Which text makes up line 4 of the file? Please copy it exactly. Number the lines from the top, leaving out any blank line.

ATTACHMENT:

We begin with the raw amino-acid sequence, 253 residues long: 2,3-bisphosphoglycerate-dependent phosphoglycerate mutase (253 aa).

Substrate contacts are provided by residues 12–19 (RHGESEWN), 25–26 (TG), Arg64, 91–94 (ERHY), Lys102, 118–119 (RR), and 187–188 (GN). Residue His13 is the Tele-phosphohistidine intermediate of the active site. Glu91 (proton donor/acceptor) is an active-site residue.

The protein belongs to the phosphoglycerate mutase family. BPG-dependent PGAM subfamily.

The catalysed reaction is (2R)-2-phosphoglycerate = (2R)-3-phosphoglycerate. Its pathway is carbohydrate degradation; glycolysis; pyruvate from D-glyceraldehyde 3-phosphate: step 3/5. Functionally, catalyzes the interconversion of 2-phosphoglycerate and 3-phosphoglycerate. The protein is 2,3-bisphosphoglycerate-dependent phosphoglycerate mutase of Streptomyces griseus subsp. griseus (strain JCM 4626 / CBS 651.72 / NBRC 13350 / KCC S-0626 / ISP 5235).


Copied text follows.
The catalysed reaction is (2R)-2-phosphoglycerate = (2R)-3-phosphoglycerate. Its pathway is carbohydrate degradation; glycolysis; pyruvate from D-glyceraldehyde 3-phosphate: step 3/5. Functionally, catalyzes the interconversion of 2-phosphoglycerate and 3-phosphoglycerate. The protein is 2,3-bisphosphoglycerate-dependent phosphoglycerate mutase of Streptomyces griseus subsp. griseus (strain JCM 4626 / CBS 651.72 / NBRC 13350 / KCC S-0626 / ISP 5235).